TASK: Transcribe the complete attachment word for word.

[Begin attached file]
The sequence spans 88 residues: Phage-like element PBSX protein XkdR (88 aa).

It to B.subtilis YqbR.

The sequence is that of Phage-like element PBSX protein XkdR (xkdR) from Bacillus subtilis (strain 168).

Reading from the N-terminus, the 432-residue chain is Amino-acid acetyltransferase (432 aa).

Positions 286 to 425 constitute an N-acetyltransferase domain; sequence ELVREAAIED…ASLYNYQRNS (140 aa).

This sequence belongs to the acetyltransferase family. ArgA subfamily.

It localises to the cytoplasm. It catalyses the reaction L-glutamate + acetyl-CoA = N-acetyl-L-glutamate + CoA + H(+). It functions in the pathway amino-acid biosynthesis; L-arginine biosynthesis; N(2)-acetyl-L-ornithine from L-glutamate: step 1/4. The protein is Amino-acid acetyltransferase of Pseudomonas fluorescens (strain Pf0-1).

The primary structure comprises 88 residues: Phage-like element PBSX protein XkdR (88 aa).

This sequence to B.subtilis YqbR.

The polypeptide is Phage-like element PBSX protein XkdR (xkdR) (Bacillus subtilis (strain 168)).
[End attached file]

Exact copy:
The sequence spans 88 residues: Phage-like element PBSX protein XkdR (88 aa).

It to B.subtilis YqbR.

The sequence is that of Phage-like element PBSX protein XkdR (xkdR) from Bacillus subtilis (strain 168).

Reading from the N-terminus, the 432-residue chain is Amino-acid acetyltransferase (432 aa).

Positions 286 to 425 constitute an N-acetyltransferase domain; sequence ELVREAAIED…ASLYNYQRNS (140 aa).

This sequence belongs to the acetyltransferase family. ArgA subfamily.

It localises to the cytoplasm. It catalyses the reaction L-glutamate + acetyl-CoA = N-acetyl-L-glutamate + CoA + H(+). It functions in the pathway amino-acid biosynthesis; L-arginine biosynthesis; N(2)-acetyl-L-ornithine from L-glutamate: step 1/4. The protein is Amino-acid acetyltransferase of Pseudomonas fluorescens (strain Pf0-1).

The primary structure comprises 88 residues: Phage-like element PBSX protein XkdR (88 aa).

This sequence to B.subtilis YqbR.

The polypeptide is Phage-like element PBSX protein XkdR (xkdR) (Bacillus subtilis (strain 168)).